Though early intervention and adequate treatment are crucial steps to treating varying degrees of hearing loss in children, their success in children’s lives hinges on critical support systems in the form of family, friends, and a safe, engaged, and supportive environment at home and school. Informal and formal family support has been indelibly linked to success in treating hearing loss in children by fostering an environment in which children are supported while facing hearing impairment complications that can isolate or discourage them from participating in treatment and leading normal lives. Families that are engaged and prioritize their child’s hearing loss make more informed decisions with regards to treatment, create a better network of supportive peers, and have a higher rate of ensuring treatment is a long term success.
Fostering direct interaction and support from family to child is one-way families can help support children with varying degrees of hearing loss. Assisting in language development by participating in speech therapy, providing emotional support during the difficult or socially isolating complications, and consistent attention to children’s needs are a few examples of formal family support that can help with behavioral regulation, socialization, and encouragement towards the wearing of hearing aids, in which many children can feel embarrassed or singled out.
With over 90% of deaf or hard of hearing children born to hearing parents, the focus on direct parental engagement has become increasingly important, as parent to child communication is crucial for development and socialization, while simultaneously, often frustrating and difficult to achieve with this communication barrier.
Families can support their hearing-impaired children in indirect and informal ways as well. Creating a multidisciplinary support system of collaborative audiologists, psychologists, doctors, and treatment options, researching the proper and latest information regarding hearing loss in children, and seeking out the needed resources are important to fostering family engagement and a supportive environment. Studies show that families with deaf or hard of hearing children often report a lack of information, resources, and emotional support, hindering their ability to advocate for their child’s hearing health and discouraging them from seeking additional treatment resources. This is reflected in national statistics, as over 15 million of the hearing impaired will avoid treatment. Becoming an engaged family by researching the prevalent information and resources can be the most important decision you can make in treating your child’s hearing loss.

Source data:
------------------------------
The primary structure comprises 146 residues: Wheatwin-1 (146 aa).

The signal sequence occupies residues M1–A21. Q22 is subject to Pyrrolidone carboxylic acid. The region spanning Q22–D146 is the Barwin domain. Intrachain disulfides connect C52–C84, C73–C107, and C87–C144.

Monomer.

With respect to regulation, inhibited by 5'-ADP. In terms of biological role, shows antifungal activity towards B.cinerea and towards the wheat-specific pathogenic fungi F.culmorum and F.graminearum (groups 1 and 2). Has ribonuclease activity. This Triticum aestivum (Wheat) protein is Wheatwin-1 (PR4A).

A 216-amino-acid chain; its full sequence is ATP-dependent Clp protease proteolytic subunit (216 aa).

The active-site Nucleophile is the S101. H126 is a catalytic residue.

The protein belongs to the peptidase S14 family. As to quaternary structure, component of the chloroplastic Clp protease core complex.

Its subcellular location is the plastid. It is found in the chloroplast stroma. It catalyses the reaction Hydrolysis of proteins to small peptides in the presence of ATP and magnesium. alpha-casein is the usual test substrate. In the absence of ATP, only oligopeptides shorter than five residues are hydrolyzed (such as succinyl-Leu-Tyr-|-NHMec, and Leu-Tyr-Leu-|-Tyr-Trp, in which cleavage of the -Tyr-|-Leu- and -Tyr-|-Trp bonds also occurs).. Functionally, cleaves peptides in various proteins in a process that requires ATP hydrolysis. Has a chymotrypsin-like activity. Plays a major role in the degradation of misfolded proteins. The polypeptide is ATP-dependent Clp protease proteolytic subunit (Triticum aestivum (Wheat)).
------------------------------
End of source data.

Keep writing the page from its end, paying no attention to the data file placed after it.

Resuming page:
Receiving a hearing loss diagnosis can be an overwhelming and frightening experience for most parents, but understanding and overcoming the barriers to family support and engagement is critical to making sure your child leads a successful and healthy life. Learning about audiology, your child’s hearing impairment, the smart hearing aid options available and identifying resources and sources of peer support can break down barriers and stigma, reducing overwhelming problems into manageable aspects for both parent and child. When trying to make children feel positive and engaged with difficult and sometimes isolating aspects of their hearing loss treatment, positive outcomes are a result of an engaged and loving family.
If you have any questions about hearing aids, smart hearing aids or about your personal experience with hearing loss, please don’t hesitate to reach out to Hearing Partners of South Florida. We are happy to help!